One of the most common problems people encounter in skin care is clogged pores. The definition of clogged is when hair follicle pores are filled with debris causing a comedone. At my practice, I see patients dealing with clogged pores and acne every day. Whether you have clogged pores on your nose, chin, forehead, or anywhere else on your skin, this guide will walk you through prevention and treatment strategies, as well as help you identify the different types of clogged pores. To make sure you only buy the right products for your specific skin type, take the Baumann Skin Type Quiz for a recommended skin care regimen today!
Table of contents
Causes of Clogged Pores
Clogged pores are caused when the skin's natural exfoliation process called desquamation is disrupted.
This disruption can be caused by:
What are comedones?
Comedones are the scientific term for clogged pores. They are very common on the face, especially on the nose and forehead where the skin has an increased amount of sebaceous glands (oil glands).
Clogged pores are more common in oily skin types. However, dry skin types are also at risk for clogged pores. We explain why dry skin causes clogged pores below.
Names and Terms for Clogged Pores
While some technical differences exist between most of the following, there are many names for clogged pores on the chin, cheeks, forehead and nose such as:
- blackheads (closed comedones)
- whiteheads (open comedones)
- acne cysts
- Sebum plugs
- Congested skin
- Sebaceous filaments
White worm pimple is my favorite term that my dermatology patients use. Its so descriptive of how the white pus looks when you squeeze it out of the pore.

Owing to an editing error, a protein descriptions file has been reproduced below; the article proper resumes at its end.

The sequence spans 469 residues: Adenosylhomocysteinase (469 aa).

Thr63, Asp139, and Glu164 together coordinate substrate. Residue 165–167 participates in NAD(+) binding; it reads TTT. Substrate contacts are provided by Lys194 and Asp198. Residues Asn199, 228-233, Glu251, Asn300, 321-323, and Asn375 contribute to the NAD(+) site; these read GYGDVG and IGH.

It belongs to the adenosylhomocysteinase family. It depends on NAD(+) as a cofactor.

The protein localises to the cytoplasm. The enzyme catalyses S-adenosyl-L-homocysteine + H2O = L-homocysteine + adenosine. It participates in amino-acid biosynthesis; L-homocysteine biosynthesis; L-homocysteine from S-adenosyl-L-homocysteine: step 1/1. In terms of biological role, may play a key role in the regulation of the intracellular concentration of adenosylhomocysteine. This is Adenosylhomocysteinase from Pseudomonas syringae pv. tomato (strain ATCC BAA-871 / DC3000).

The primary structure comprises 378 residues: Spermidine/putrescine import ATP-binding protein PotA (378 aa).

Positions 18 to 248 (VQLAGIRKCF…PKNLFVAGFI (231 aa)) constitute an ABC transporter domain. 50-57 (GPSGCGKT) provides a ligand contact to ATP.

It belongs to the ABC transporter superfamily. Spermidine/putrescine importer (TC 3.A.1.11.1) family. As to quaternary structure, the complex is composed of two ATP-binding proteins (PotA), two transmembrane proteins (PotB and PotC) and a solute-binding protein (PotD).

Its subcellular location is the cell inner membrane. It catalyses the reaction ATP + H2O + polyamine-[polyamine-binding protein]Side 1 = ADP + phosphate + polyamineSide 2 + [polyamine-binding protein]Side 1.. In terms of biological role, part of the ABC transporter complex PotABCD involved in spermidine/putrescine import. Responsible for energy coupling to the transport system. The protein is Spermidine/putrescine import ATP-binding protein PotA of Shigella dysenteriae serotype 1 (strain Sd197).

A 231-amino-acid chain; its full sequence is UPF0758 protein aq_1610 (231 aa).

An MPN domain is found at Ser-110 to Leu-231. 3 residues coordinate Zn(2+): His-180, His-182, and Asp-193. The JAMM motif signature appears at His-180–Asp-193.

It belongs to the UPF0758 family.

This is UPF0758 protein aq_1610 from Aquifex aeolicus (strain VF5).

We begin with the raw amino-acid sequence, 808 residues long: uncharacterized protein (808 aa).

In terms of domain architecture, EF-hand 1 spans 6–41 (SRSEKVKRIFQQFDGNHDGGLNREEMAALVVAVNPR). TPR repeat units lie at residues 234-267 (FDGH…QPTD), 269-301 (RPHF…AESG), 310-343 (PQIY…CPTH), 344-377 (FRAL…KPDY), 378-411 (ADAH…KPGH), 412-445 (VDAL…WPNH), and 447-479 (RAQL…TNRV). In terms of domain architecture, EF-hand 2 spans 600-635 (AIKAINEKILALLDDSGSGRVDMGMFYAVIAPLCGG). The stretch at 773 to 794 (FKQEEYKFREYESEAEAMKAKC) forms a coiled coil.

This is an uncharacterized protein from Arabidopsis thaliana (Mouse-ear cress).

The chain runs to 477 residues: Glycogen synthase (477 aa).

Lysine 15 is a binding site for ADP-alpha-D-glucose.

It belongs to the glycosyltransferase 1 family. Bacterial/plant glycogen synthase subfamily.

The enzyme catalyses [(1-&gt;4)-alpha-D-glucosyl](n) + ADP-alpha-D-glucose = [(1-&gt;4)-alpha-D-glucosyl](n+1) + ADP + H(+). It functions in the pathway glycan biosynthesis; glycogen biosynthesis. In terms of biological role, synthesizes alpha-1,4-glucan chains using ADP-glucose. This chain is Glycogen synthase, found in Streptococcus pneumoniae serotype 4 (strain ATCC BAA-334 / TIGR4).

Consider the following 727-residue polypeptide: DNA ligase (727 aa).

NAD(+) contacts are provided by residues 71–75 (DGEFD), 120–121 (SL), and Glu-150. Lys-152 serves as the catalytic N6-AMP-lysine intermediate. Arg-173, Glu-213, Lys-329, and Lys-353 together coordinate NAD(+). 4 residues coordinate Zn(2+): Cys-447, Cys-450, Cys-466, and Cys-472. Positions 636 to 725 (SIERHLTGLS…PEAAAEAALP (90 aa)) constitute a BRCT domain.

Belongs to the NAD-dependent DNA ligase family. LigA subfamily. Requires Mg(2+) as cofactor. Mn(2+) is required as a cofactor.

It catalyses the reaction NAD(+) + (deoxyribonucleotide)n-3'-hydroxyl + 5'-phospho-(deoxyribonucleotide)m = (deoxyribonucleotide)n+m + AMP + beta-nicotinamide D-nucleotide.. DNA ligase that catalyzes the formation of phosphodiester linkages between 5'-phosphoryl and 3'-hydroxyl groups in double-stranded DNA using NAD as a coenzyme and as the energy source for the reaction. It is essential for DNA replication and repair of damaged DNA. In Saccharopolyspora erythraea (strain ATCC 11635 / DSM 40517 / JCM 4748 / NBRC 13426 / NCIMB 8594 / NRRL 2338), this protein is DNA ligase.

What do clogged pores look like?
Clogged pores can be white, pink, brown or black.
Pores with whiteheads are clogged with dead skin cells and oils like sebum.
Blackheads are oxidized dead skin cells. The air causes a chemicals reaction that makes pores look dark.
Antioxidants can block oxidation which prevents the pus in pores from turning black. This is why you will see antioxidants in moisturizer to prevent clogged pores.
Is it OK to squeeze clogged pores?
It is best to have your clogged pores extracted is by a trained medical aesthetician.
If you are dead-set on popping your own pimples, we have a whole blog on how to pop pimples.
If you end up with pimple scabs because you picked at your clogged pores too much, here is our blog on acne scabs.
Will exfoliating clean my pores?
If you are like many of my patients in my dermatology practice, you might believe that exfoliating the skin will help clogged pores.
However, over-exfoliating the skin is actually a cause of clogged pores.
Over exfoliating disrupts the desquamation process, which causes pores to get filled with dead skin cells.
What is the white stuff that comes out of a pimple?
When you squeeze your pores, white pus comes out either in a string, or it will shoot out like a little shotgun shell.
Whiteheads are dead skin cells mixed with sebum and dirt. This white stringy discharge from pores may be smelly if it contains a lot of skin bacteria. Skin bacteria has a distinctive smell.